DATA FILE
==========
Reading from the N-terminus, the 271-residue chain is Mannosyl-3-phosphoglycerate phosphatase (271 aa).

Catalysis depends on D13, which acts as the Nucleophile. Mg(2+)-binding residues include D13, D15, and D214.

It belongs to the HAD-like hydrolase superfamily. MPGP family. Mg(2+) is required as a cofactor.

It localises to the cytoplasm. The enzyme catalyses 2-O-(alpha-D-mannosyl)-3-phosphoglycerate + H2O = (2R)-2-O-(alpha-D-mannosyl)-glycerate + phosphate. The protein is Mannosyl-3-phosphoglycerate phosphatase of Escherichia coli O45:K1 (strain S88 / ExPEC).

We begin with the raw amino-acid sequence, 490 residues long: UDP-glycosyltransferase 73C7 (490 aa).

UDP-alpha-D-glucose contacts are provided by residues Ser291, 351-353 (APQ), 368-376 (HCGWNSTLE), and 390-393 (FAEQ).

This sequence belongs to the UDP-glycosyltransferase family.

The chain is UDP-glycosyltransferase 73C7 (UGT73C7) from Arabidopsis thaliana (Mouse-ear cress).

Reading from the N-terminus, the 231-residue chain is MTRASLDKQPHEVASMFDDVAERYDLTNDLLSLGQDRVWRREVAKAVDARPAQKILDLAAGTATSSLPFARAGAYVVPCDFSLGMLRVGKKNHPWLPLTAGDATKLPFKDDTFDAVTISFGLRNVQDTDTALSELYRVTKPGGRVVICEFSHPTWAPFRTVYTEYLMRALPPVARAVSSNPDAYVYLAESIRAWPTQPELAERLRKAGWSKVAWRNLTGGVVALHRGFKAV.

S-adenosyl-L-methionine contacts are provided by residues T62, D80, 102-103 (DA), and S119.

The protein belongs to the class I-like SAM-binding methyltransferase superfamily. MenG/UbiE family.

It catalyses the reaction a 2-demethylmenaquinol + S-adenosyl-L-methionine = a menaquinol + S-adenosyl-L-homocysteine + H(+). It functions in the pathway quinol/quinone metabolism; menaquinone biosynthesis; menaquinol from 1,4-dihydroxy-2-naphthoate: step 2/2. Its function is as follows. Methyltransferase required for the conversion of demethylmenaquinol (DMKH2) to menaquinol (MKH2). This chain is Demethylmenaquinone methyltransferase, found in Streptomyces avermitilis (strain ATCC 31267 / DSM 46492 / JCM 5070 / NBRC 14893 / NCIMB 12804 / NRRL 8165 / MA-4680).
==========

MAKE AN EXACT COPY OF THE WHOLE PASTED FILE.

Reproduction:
Reading from the N-terminus, the 271-residue chain is Mannosyl-3-phosphoglycerate phosphatase (271 aa).

Catalysis depends on D13, which acts as the Nucleophile. Mg(2+)-binding residues include D13, D15, and D214.

It belongs to the HAD-like hydrolase superfamily. MPGP family. Mg(2+) is required as a cofactor.

It localises to the cytoplasm. The enzyme catalyses 2-O-(alpha-D-mannosyl)-3-phosphoglycerate + H2O = (2R)-2-O-(alpha-D-mannosyl)-glycerate + phosphate. The protein is Mannosyl-3-phosphoglycerate phosphatase of Escherichia coli O45:K1 (strain S88 / ExPEC).

We begin with the raw amino-acid sequence, 490 residues long: UDP-glycosyltransferase 73C7 (490 aa).

UDP-alpha-D-glucose contacts are provided by residues Ser291, 351-353 (APQ), 368-376 (HCGWNSTLE), and 390-393 (FAEQ).

This sequence belongs to the UDP-glycosyltransferase family.

The chain is UDP-glycosyltransferase 73C7 (UGT73C7) from Arabidopsis thaliana (Mouse-ear cress).

Reading from the N-terminus, the 231-residue chain is MTRASLDKQPHEVASMFDDVAERYDLTNDLLSLGQDRVWRREVAKAVDARPAQKILDLAAGTATSSLPFARAGAYVVPCDFSLGMLRVGKKNHPWLPLTAGDATKLPFKDDTFDAVTISFGLRNVQDTDTALSELYRVTKPGGRVVICEFSHPTWAPFRTVYTEYLMRALPPVARAVSSNPDAYVYLAESIRAWPTQPELAERLRKAGWSKVAWRNLTGGVVALHRGFKAV.

S-adenosyl-L-methionine contacts are provided by residues T62, D80, 102-103 (DA), and S119.

The protein belongs to the class I-like SAM-binding methyltransferase superfamily. MenG/UbiE family.

It catalyses the reaction a 2-demethylmenaquinol + S-adenosyl-L-methionine = a menaquinol + S-adenosyl-L-homocysteine + H(+). It functions in the pathway quinol/quinone metabolism; menaquinone biosynthesis; menaquinol from 1,4-dihydroxy-2-naphthoate: step 2/2. Its function is as follows. Methyltransferase required for the conversion of demethylmenaquinol (DMKH2) to menaquinol (MKH2). This chain is Demethylmenaquinone methyltransferase, found in Streptomyces avermitilis (strain ATCC 31267 / DSM 46492 / JCM 5070 / NBRC 14893 / NCIMB 12804 / NRRL 8165 / MA-4680).